The EU’s financial markets watchdog is working to ensure the bloc’s regulators have agreements in place with the UK’s Financial Conduct Authority (FCA) in the event of the UK leaving the EU without a withdrawal deal.

Speaking at a conference in Athens yesterday, Steven Maijoor, chair of the European Securities and Markets Authority (ESMA), said that, in case of a ‘no deal’ Brexit, national securities markets regulators and ESMA itself should have with their UK counterparts the same type of agreements – memoranda of understanding (MOU) – as they had with a large number of regulators in non-EU countries.

“These MOUs are essential to meet our regulatory objectives and allow information exchange for effective supervision and enforcement, for example for market abuse cases,” said Maijoor.

He added that the watchdog had already coordinated preparations for MOUs with regulators in the EU27 – the 27 member states that will comprise the EU upon the UK’s departure.

ESMA was planning negotiations with the FCA with the aim of having the agreements in place “sufficiently on time” before the end of March 2019, he said.

Earlier in his speech Maijoor had emphasised the particular nature of the data that was exchanged on a daily basis between the UK and the rest of the EU under MiFID II. It was “extensive and granular” and “goes far beyond the data exchange we typically have with third countries”.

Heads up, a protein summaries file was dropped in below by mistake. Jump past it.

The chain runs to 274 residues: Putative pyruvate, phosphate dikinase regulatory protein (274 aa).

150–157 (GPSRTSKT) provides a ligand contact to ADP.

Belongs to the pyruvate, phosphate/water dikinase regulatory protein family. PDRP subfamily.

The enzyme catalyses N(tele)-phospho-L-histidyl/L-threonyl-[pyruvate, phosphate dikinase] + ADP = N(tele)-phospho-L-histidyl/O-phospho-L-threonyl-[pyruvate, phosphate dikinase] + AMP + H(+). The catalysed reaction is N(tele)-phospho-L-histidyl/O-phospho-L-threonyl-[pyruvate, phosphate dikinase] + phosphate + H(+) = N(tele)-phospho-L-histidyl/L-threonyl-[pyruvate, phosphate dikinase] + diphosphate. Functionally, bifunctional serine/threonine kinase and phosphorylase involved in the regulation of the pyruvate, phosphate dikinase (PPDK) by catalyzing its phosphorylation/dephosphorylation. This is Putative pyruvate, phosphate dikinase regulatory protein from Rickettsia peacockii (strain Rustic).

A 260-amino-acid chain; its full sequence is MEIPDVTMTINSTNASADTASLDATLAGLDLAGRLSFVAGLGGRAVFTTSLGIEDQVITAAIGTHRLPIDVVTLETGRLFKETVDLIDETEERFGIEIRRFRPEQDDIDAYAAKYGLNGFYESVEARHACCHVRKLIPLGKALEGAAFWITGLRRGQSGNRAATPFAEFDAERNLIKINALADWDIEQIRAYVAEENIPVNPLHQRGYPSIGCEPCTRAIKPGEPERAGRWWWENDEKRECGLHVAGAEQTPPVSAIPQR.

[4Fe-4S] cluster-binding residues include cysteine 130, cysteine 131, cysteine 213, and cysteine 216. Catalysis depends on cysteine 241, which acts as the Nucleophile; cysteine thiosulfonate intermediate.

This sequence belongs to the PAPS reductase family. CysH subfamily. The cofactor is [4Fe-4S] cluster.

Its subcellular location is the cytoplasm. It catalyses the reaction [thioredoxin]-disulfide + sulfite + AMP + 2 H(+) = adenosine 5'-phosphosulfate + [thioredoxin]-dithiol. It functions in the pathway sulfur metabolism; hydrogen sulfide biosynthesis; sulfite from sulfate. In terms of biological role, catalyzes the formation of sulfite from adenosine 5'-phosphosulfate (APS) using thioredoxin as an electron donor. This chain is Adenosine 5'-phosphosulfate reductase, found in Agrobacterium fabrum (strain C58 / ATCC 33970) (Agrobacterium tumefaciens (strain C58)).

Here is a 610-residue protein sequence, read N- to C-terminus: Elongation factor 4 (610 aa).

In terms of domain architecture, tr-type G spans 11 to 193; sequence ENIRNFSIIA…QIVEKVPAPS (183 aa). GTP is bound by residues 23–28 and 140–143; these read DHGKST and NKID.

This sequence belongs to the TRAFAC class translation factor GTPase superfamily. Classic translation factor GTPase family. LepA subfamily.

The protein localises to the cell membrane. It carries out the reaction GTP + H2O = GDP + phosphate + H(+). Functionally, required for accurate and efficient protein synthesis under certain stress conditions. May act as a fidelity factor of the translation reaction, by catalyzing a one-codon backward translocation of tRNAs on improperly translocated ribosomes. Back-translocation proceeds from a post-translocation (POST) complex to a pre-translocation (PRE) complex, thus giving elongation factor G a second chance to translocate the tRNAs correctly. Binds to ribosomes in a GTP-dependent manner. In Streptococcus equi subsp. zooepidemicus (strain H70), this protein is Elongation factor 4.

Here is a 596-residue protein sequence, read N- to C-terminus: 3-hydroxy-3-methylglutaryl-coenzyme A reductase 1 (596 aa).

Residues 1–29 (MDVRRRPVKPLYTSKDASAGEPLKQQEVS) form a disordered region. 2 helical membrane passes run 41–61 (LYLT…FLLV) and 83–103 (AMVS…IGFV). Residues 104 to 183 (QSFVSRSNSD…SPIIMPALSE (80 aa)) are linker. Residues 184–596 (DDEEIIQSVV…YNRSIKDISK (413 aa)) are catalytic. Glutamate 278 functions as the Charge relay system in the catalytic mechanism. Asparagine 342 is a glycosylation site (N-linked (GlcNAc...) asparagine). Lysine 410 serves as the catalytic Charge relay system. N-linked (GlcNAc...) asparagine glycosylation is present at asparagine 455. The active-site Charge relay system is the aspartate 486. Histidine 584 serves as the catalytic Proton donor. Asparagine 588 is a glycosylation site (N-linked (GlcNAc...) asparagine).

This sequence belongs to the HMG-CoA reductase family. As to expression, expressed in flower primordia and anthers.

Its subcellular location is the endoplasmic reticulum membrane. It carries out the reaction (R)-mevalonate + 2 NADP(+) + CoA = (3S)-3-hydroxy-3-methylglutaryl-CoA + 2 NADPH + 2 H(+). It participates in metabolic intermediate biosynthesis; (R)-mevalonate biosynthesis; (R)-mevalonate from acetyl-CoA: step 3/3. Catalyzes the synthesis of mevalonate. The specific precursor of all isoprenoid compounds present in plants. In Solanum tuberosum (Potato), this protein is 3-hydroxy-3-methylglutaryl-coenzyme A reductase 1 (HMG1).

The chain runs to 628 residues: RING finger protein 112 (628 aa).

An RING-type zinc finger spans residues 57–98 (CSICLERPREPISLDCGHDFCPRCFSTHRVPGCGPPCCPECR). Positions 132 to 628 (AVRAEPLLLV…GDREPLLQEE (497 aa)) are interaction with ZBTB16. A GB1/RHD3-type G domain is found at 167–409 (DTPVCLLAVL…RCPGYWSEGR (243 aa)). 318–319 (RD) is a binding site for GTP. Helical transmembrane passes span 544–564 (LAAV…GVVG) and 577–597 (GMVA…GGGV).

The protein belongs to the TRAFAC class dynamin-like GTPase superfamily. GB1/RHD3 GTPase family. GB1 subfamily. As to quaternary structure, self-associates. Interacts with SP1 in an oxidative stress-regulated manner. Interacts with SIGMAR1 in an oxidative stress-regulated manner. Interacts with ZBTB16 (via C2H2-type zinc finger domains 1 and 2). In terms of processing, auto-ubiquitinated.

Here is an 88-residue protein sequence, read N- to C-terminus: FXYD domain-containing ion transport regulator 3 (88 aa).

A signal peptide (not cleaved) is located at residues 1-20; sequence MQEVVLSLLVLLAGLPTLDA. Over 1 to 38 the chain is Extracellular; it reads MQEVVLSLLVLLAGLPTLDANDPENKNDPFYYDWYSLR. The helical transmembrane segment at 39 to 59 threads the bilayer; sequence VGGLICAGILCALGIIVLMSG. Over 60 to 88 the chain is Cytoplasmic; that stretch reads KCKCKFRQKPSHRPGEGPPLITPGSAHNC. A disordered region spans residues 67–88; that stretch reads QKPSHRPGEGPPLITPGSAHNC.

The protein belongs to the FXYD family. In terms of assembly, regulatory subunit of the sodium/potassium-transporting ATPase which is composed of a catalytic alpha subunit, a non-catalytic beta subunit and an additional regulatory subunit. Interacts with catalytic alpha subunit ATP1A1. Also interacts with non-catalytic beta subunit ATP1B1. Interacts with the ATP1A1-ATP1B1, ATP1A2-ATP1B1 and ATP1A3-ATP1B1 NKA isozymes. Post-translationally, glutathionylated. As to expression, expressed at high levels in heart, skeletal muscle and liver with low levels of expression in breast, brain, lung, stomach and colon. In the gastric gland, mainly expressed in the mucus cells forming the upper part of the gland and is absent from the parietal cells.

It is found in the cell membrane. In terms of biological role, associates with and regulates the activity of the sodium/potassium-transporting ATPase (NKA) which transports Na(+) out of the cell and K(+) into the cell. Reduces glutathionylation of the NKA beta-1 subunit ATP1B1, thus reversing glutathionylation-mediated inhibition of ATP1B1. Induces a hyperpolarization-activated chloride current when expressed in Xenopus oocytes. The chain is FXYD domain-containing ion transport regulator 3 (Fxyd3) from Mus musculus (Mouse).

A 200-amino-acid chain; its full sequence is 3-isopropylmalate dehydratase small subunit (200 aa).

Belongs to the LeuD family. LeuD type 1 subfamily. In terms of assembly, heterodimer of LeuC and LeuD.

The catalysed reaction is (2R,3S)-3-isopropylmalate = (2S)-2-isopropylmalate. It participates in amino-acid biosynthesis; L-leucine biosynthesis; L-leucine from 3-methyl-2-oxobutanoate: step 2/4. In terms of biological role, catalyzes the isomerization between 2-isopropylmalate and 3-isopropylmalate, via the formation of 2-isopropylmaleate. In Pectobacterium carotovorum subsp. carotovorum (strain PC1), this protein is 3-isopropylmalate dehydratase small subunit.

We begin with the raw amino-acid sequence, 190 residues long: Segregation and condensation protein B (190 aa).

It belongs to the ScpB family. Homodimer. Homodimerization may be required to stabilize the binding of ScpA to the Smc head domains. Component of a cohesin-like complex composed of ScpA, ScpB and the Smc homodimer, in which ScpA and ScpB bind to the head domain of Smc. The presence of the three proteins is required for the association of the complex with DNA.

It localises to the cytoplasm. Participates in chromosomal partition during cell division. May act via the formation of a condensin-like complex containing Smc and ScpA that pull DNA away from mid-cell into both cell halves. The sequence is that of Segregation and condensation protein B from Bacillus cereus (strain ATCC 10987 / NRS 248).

UK clearing access must continue

Maijoor also emphasised the importance of EU-based financial market participants continuing to be able to trade derivatives in the UK in the event of a no-deal Brexit.

Central clearing of derivatives was generally considered to be the securities markets area entailing the highest stability risks in the event of ‘no deal’, he said, and EU clearing members and trading venues needed to continue to have access to central clearing houses (CCPs) in the UK.

Maijoor said continued access was in line with proposed amendments to the current regulatory regime, for which he urged a “swift conclusion”.

This, however, should be “complemented by a transitional provision allowing for the continued access to UK-based CCPs, subject to conditions ensuring that UK CCPs continue to comply with EMIR requirements and [regulators] continue to monitor this compliance”.

The FCA has previously said as much as £26trn (€29trn) worth of derivatives contracts could be negatively affected by Brexit.